Forensic Disk Copies in GCP & AWS
In a previous blog post, we briefly presented how libcloudforensics facilitates digital forensics investigation in the cloud. We recently added support for Amazon Web Services (AWS). In this blog post we will highlight solutions to the main challenges we faced while adding support for this cloud provider.
Architecture and nomenclature
One of the biggest differences between GCP and AWS lies in the way different cloud resources are structured. In GCP, a single account may work with multiple projects, with each project providing its own grouping of resources. These projects may in turn be grouped together within folders that all fall under a single organization. Identity and Access Management (IAM) policies can be applied at each of these levels: organization-wide, folder-wide, or project-wide. IAM policies can also be set individually for resources within a project.
In AWS, things are different. There are no “projects”. Instead, AWS recommends setting up multiple accounts for each team, and then assigning permissions and policies under each account. This affects how resources are shared: in GCP, using resources from one project in another (like creating a disk in project A from a snapshot that is in project B) is straightforward so long as the user has permissions to access both projects. In AWS, sharing resources happens at the account level, and specific permissions must be granted to the resources to allow them to be shared with another user account.
Snapshotting disks in the cloud
In libcloudforensics we have automated the creation of forensic copies. This significantly simplifies forensic acquisition. Libcloudforensics also provides an API to bootstrap an on-the-cloud forensic environment. The following code snippets give examples of these processes for both GCP and AWS using the libcloudforensics API. Note that these are examples intended to showcase how resources may be shared across projects / accounts in GCP and AWS respectively.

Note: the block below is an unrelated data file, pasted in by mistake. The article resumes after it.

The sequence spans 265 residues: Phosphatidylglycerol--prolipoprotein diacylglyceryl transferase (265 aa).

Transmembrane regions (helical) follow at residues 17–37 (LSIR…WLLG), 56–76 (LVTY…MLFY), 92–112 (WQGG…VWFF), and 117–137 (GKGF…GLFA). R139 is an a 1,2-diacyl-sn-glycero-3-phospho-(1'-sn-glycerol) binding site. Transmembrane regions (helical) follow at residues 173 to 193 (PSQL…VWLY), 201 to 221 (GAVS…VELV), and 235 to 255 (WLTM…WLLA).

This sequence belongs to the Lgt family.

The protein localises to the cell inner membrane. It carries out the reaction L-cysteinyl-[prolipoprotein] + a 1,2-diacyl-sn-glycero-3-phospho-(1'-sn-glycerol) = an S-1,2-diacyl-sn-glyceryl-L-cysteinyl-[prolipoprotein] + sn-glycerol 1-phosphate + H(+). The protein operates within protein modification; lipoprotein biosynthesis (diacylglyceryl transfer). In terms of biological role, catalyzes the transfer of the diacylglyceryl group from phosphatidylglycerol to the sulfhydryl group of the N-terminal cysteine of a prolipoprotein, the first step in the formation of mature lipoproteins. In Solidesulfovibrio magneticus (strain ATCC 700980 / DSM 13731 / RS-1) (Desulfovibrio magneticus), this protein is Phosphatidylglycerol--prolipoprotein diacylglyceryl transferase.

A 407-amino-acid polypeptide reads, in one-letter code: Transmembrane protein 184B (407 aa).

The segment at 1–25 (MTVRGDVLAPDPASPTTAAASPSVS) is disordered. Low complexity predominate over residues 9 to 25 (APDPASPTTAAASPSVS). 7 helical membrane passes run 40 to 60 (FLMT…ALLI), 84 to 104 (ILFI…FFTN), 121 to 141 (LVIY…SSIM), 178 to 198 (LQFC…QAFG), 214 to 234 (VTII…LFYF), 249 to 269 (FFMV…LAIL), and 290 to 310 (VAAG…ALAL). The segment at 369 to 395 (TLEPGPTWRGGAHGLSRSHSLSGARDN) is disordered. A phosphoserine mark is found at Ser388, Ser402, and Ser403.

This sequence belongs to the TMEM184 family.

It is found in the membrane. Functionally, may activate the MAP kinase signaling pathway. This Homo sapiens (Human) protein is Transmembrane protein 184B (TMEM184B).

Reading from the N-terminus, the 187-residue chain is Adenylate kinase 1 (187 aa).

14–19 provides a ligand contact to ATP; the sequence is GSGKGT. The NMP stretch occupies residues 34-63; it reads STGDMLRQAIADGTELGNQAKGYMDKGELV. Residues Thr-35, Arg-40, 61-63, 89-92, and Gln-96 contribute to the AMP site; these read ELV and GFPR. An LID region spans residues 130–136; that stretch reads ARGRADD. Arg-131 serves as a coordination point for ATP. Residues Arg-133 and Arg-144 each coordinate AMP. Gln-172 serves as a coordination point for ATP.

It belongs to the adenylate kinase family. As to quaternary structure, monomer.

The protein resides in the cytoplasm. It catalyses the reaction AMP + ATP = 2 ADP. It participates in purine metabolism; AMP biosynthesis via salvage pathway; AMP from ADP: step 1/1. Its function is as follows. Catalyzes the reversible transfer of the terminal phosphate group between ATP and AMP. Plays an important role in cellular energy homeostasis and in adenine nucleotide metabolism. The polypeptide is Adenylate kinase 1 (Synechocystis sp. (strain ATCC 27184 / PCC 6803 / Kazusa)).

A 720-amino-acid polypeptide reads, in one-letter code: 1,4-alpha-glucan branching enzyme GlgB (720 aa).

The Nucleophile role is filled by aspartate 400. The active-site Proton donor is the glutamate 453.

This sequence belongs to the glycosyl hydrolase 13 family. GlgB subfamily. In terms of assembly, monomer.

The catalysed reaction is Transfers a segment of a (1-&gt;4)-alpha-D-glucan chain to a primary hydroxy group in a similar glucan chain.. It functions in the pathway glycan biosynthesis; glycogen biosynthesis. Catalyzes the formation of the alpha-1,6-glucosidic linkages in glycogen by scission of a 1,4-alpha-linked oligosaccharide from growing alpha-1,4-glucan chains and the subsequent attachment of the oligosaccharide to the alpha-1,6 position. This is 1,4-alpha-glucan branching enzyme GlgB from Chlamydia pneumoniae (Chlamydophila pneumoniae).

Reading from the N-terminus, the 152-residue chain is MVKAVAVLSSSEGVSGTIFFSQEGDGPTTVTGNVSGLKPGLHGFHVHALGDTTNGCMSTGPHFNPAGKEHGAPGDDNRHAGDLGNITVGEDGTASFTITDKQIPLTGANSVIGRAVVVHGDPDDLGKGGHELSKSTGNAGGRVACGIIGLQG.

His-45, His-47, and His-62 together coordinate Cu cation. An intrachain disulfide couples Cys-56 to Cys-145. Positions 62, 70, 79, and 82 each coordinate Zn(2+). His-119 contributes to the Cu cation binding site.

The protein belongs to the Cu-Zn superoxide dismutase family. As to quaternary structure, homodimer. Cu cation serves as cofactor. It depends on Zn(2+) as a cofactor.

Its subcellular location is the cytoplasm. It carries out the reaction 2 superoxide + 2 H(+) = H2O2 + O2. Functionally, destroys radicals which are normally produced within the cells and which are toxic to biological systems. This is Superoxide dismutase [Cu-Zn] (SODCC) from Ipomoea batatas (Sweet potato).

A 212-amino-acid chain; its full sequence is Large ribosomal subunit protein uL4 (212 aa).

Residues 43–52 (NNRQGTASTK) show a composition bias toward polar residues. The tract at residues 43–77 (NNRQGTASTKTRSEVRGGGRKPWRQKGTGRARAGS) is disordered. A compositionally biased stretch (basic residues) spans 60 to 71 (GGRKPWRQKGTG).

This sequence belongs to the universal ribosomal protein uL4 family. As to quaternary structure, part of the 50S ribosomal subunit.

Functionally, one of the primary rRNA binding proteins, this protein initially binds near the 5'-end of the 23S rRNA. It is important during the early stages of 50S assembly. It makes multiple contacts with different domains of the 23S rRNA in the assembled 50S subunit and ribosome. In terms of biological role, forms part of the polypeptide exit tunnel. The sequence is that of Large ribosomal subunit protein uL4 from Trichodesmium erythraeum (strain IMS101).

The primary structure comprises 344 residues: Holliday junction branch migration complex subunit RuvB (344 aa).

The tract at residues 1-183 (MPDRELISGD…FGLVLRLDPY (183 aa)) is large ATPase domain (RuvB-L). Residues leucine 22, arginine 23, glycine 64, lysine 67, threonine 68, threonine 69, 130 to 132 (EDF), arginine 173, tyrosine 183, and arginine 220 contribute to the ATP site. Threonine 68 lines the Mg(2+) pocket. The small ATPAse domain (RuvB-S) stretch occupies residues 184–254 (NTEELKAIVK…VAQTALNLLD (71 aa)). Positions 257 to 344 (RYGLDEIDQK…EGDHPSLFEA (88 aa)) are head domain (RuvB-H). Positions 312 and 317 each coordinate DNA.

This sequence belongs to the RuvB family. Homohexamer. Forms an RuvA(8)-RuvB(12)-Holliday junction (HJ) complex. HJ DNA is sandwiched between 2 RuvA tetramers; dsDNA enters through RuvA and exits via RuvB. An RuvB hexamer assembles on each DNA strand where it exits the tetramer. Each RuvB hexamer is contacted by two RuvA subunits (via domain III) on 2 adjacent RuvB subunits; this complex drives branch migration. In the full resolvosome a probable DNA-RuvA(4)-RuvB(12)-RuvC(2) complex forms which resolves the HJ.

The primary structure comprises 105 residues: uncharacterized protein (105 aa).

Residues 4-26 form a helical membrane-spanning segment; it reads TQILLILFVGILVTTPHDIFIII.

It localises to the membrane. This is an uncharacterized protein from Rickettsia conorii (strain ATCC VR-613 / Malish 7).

Making copies in GCP
The following snippet shows how libcloudforensics makes a forensic copy of the disk 'disk1' that is attached to the instance 'instance1' in the GCP project 'blogpost-src'. It then attaches that copy to a VM that it creates ('vm-forensics') in a different project, 'blogpost-analysis'.
from libcloudforensics.providers.gcp import forensics
# Create a forensic copy of the disk 'disk1'
copy = forensics.CreateDiskCopy(
instance_name='instance1', zone='us-central-1', disk_name='disk1')
# Start an analysis VM 'vm-forensics' for investigation in the project
# 'blogpost-analysis', and attach the copy created in the previous step.
analysis_vm, _ = forensics.StartAnalysisVm(
project='blogpost-analysis', vm_name='vm-forensics', zone='us-central-1',
boot_disk_size=50, boot_disk_type='pd-ssd', cpu_cores=4, attach_disk=copy)
Libcloudforensics also provides a command line interface (CLI) to accomplish the same. It currently supports general cloud functionality (list instances, disks, logs) and disk copying functionality.
libcloudforensics gcp blogpost-src copydisk blogpost-analysis instance1 us-central-1 --disk_name=disk1
Functionality to start an analysis VM will be added soon.
Making copies in AWS